A chasm is sometimes proposed between so-called virtue ethics and so-called rule or law ethics. Unless we are thinking of bad theories of ethics, there is no such chasm.
In the first place, every complete theory of moral law requires a theory of virtue. If I do not have the proper dispositions, the right habits of mind and heart, then how will I recognize true moral rules and distinguish them from false? For that matter, how will I even be able to apply the rules I know already? It is one thing to know that I must not steal; it is quite another to see that this would be stealing. For that I need virtue.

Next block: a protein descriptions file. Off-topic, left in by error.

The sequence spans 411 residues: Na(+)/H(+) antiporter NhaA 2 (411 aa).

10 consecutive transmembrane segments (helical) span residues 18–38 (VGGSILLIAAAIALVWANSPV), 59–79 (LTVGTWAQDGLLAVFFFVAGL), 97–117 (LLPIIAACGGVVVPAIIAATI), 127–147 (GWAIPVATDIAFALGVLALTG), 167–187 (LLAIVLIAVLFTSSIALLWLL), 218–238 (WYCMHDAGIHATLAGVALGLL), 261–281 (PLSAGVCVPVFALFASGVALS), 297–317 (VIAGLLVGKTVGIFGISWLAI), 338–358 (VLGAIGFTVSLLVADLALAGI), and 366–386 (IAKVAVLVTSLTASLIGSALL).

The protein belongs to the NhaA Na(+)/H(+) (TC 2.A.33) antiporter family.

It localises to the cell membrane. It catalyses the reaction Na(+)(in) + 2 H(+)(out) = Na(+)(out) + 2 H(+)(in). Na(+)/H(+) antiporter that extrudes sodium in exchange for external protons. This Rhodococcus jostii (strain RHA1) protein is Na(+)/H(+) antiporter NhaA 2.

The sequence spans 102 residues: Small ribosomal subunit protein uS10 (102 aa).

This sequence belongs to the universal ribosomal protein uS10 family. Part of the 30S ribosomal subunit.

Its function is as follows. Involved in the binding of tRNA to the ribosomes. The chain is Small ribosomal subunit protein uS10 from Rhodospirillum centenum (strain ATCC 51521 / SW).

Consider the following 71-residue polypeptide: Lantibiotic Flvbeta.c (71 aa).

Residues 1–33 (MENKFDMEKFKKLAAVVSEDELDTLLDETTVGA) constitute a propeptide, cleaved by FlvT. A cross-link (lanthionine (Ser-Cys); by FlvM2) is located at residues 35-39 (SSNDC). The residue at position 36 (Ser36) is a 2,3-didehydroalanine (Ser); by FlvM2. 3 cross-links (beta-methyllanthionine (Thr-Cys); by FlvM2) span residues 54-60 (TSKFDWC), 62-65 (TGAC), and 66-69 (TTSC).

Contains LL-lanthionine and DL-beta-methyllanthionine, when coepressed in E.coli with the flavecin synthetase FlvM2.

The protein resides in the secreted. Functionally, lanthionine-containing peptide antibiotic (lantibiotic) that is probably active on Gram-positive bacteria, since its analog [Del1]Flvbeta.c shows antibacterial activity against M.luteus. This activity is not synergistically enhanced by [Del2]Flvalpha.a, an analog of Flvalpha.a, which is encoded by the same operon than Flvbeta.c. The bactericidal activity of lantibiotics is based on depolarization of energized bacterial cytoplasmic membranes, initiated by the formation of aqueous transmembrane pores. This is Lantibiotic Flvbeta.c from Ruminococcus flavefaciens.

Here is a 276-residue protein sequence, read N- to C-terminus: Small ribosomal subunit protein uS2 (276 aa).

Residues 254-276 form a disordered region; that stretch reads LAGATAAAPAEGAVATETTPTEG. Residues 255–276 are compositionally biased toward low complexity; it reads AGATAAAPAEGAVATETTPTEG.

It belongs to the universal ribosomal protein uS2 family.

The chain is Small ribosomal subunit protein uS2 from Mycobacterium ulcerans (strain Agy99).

But every complete theory of virtue also requires a theory of moral law. Even Aristotle, supposed by some to be the paradigm case of a moral philosopher who talked only about virtue and not about law, talks about law. He holds that the man of practical wisdom acts according to a rational principle; this principle functions as law. He holds that virtue lies in a mean, but that there is no mean of things like adultery; this implies that there are exceptionless precepts, which also function as law. He holds that besides the enactments of governments and the customs of peoples there is an unwritten norm to which governments and peoples defer; this norm too is a law. The awareness of law creeps in through the back door even when it is pushed out the front -- and Aristotle wasn’t even pushing.